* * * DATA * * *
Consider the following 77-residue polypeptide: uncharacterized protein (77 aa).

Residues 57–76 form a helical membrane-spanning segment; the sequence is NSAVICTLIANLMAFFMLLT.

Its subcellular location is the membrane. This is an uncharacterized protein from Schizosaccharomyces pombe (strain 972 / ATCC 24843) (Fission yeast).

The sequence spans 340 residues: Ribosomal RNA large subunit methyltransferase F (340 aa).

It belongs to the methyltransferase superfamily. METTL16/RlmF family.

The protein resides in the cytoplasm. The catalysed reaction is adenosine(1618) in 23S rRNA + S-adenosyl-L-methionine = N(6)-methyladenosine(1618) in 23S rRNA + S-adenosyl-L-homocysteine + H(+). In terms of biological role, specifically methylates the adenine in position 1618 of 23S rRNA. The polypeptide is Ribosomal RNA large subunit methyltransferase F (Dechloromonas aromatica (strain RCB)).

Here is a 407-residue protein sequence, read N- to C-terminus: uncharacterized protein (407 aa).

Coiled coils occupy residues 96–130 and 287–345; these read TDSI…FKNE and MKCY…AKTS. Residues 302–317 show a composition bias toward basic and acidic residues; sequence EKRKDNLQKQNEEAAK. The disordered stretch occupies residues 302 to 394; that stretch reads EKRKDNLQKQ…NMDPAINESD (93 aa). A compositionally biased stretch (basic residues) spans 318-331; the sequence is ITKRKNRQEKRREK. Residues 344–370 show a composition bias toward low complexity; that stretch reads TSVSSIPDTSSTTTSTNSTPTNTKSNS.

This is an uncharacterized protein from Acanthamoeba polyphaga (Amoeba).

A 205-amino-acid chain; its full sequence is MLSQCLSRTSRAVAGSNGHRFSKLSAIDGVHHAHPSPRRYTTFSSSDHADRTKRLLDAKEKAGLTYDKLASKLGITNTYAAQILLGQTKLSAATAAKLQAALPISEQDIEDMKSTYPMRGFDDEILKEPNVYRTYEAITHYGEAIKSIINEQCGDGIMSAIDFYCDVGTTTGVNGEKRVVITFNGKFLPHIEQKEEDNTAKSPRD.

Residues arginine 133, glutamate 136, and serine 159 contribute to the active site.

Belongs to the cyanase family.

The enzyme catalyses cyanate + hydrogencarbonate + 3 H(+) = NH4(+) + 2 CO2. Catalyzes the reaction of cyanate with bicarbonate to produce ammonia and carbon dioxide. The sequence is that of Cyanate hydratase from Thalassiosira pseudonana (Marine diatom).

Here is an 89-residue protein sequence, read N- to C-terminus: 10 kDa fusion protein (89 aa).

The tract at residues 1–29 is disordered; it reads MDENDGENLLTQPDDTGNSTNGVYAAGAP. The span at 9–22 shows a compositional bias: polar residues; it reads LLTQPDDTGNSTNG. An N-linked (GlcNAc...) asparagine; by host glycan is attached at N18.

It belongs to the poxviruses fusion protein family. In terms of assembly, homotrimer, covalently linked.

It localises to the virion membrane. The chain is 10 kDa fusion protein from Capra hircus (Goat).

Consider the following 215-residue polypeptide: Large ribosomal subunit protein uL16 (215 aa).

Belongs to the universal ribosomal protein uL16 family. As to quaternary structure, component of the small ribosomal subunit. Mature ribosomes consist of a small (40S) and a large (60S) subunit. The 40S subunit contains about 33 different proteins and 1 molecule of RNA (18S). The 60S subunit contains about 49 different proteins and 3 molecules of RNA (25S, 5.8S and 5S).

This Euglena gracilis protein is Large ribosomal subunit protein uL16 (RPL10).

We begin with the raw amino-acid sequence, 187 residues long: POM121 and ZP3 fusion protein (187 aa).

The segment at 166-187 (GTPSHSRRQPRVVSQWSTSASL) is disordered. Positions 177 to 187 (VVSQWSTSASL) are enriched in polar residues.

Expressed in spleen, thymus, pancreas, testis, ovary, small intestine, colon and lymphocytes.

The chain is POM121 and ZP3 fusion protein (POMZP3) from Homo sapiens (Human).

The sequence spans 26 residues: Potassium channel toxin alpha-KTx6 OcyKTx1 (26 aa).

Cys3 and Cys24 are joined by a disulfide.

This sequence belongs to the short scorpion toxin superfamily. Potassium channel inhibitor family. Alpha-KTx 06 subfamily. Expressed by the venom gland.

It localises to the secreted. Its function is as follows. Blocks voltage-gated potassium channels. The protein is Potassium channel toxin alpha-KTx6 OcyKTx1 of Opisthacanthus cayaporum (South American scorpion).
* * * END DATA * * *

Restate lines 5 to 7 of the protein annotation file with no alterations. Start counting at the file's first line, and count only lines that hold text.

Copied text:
It belongs to the methyltransferase superfamily. METTL16/RlmF family.

The protein resides in the cytoplasm. The catalysed reaction is adenosine(1618) in 23S rRNA + S-adenosyl-L-methionine = N(6)-methyladenosine(1618) in 23S rRNA + S-adenosyl-L-homocysteine + H(+). In terms of biological role, specifically methylates the adenine in position 1618 of 23S rRNA. The polypeptide is Ribosomal RNA large subunit methyltransferase F (Dechloromonas aromatica (strain RCB)).

Here is a 407-residue protein sequence, read N- to C-terminus: uncharacterized protein (407 aa).